“We want to tap into your creativity, your ideas and your expertise…so that wonderful things can happen,” said Insel, who expressed relief that the “cone of silence” that had prevented
the sharing of more details was finally lifted on Dec. 23 when NCATS was formally enacted in law.
“Welcome to a grand adventure,” said Collins. “We haven’t done something like this at NIH in a long while, maybe not ever…We know we have the right people assembled to make [the NCATS mission] happen…We are a new player in this busy field, and a powerful one.”
Collins called the dearth of new medications in the pharmacological pipeline “a vexing problem, ripe for revolution.” The failure rate for new small molecules as potential therapies is greater
than 99 percent, he said, and it takes about 14 years for a new compound to gain approval. Combined with an average cost of $2 billion per success, the challenge constitutes “a huge problem
to look at,” he added.
|From l: Dr. Thomas Insel, the new acting NCATS director, addresses employees. Joining him onstage at Masur Auditorium were Dr. Chris Austin and Dr. Josephine Briggs.
“The time is ripe for a new paradigm,” he said, assuring that “the drug companies are ready for a new era of open access.”
Collins said, “The pipeline itself is a scientific
problem…If we continued down the same pathway, the dismal statistics would continue.” Until now, he added, “there has not been a hub for this kind of engineering attitude about the pipeline itself.”
Like Insel, Collins acknowledged the audience’s uneasiness. “I’m sure all of you are feeling both excitement and uncertainty—we understand that.”
Insel introduced the new center’s leadership, which assembled onstage beneath a slide of the NCATS organization chart. Erin Shannon,
former NCRR executive officer, is now NCATS’s acting executive officer. Dr. Jane Steinberg of NIMH is now acting director of the NCATS Office of Grants Management and Review. Dr. Steve Groft continues as director of NIH’s Office of Rare Diseases Research, now a part of NCATS.
Dr. Kathy Hudson, who is NIH deputy director
for science, outreach and policy, will serve as acting deputy director of NCATS and acting head of the center’s policy, communications, technology transfer and strategic alliances operation.
NCATS has two divisions. The Division of Preclinical
Innovation is headed, on an acting basis, by Dr. Chris Austin, who is also director of NHGRI’s NIH Center for Translational Therapeutics.
The new Division of Clinical Innovation will be headed, again on an acting basis, by Dr. Josephine Briggs, who directs NCCAM.
“This is an invitation to do things a little differently,”
said Insel, “not just the same entity with a new name…the best science is our emphasis.”
NIH director Dr. Francis Collins (second from r) poses with the NCATS leadership team, including (from l) Dr. Steve Groft, Dr. Jane Steinberg, Erin Shannon, Austin, Briggs, Hudson and Insel.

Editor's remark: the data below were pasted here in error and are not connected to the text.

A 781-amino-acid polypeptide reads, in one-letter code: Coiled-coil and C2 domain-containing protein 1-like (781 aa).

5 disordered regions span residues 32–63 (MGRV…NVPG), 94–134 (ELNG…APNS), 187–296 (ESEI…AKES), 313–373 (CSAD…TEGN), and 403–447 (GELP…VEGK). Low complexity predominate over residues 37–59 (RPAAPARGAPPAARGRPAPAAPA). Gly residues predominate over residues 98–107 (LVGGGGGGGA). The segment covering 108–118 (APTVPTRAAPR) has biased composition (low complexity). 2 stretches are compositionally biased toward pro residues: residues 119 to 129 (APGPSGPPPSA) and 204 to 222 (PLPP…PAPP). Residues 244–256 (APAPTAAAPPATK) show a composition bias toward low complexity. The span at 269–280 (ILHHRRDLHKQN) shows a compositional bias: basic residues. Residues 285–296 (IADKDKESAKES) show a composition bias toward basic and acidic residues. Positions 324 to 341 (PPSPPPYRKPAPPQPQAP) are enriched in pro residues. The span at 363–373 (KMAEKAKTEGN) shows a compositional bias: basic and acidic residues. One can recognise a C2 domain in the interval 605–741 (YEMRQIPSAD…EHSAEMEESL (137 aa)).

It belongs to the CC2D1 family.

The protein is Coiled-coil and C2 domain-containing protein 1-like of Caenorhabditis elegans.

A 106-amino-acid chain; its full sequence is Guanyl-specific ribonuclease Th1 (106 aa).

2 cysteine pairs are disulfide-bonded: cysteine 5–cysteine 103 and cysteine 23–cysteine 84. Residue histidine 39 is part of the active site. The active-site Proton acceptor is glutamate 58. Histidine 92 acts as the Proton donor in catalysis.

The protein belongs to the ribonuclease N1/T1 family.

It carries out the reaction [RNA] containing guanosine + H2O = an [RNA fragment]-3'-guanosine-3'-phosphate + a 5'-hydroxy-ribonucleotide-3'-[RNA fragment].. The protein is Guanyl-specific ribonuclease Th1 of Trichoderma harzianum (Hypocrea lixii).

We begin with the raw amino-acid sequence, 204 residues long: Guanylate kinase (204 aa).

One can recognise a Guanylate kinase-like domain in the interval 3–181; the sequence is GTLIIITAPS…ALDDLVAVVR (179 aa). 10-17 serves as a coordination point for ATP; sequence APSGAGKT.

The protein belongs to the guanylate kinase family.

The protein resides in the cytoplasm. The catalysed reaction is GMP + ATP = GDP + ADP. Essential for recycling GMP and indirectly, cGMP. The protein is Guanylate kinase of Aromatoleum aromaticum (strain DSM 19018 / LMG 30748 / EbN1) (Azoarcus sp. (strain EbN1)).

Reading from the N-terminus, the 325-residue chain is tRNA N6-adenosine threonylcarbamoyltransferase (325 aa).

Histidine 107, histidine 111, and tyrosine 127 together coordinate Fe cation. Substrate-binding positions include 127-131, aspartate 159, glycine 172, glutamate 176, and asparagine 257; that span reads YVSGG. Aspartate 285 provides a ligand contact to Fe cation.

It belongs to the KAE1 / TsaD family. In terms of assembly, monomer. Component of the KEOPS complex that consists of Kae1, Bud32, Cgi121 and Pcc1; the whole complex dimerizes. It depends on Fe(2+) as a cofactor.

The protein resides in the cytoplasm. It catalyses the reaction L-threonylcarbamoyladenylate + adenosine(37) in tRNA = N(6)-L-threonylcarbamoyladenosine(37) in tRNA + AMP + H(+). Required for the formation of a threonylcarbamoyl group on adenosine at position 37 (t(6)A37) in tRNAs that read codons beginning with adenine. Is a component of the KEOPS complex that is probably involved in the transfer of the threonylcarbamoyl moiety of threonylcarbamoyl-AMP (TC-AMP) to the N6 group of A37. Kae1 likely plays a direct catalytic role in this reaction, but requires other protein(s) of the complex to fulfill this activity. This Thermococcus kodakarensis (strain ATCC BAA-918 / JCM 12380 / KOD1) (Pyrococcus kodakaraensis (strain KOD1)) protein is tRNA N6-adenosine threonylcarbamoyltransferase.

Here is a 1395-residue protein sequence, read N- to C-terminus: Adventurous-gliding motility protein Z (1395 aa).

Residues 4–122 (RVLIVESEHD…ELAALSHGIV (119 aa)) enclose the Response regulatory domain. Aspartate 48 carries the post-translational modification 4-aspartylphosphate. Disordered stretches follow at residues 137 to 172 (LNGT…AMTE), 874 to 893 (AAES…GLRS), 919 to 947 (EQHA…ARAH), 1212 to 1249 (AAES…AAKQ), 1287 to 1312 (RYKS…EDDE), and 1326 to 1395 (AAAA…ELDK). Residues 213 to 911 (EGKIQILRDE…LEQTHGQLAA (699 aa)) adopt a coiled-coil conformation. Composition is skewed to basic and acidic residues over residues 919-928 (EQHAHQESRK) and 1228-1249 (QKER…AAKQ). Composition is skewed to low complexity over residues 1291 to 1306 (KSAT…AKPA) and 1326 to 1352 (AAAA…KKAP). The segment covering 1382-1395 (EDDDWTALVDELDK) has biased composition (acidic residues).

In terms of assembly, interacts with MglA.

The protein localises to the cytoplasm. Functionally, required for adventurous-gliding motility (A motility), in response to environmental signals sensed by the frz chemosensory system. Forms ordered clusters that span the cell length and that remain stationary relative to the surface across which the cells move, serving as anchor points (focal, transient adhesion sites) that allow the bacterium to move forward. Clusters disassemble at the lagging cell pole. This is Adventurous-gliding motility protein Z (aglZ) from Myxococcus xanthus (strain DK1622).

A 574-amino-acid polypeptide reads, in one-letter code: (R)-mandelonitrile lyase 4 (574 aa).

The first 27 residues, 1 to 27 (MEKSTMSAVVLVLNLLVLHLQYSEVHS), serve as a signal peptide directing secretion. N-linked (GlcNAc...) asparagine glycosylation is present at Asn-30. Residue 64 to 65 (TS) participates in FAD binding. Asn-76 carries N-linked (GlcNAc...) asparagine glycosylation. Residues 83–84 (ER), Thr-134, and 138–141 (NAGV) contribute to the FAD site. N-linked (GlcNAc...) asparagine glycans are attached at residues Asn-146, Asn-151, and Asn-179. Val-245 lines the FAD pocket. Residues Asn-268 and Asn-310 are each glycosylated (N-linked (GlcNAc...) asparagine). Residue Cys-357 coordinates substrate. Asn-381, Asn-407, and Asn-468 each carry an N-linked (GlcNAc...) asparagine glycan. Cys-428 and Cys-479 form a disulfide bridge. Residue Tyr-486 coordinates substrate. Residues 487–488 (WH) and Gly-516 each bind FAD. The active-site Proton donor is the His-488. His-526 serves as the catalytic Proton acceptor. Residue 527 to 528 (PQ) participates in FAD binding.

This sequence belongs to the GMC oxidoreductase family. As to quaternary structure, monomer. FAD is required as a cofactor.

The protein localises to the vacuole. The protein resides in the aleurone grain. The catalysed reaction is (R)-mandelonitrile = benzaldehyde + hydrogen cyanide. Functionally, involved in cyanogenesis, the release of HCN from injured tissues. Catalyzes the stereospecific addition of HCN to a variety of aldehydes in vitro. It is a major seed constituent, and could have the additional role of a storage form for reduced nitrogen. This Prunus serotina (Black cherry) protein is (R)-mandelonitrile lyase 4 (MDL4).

Photos: Michael Spencer
Hudson said she has been “dreaming about this day for months” and been “kept up many nights” worrying about whether NCATS would gain approval. She briefly described three initiatives
NCATS has already undertaken: an effort to rescue/re-purpose existing drugs that may have efficacies unforeseen by their developers;
pre-clinical toxicity testing of compounds, or so-called “human tissue on a chip,” with the Defense Advanced Research Projects Agency as a partner; and a target-validation project in which many ICs will collaborate to identify drug-able targets.
She also announced the debut of the NCATS web site at www.ncats.nih.gov.
Insel assured the new NCATS workforce that everyone will be paid on time, will report to the same supervisors they had prior to Dec. 23 and will remain in their same workplaces, at least for now. He said Collins would be able to select a new NCATS director from an outstanding list of candidates and anticipates other recruitments
NCATS will borrow the NIDDK council on a short-term basis to approve outlays during the interim while an NCATS council and the CAN (Cures Acceleration Network) board recruit members. The NCATS grant code will move from “RR” to “TR” and program officers will be the same for NCATS as for NCRR “in almost every case,” Insel added.
“It’s kind of nice that the launch of NCATS meshes with the beginning of a new year,” he noted. “We know that there will be some trial and error.”
The 90-minute session ended with about a dozen
questions from the audience. Collins said he is hoping that NCATS breeds “a new synthesis of perspectives” and a “new scientific culture…the traditional extramural-intramural divide is not statutorially impenetrable, although many think that it is.” Insel divulged that NIH retained the services of a headhunter in the search for an NCATS director and said the prime criterion is someone “with a real passion for this area of science.” Hudson said she will “rely on everybody in this room to be ambassadors
“This is just the beginning for us,” concluded Insel, who said the new leadership team would be making the rounds of the new center within days. “You have lots of additional colleagues that you didn’t have before Dec. 23.”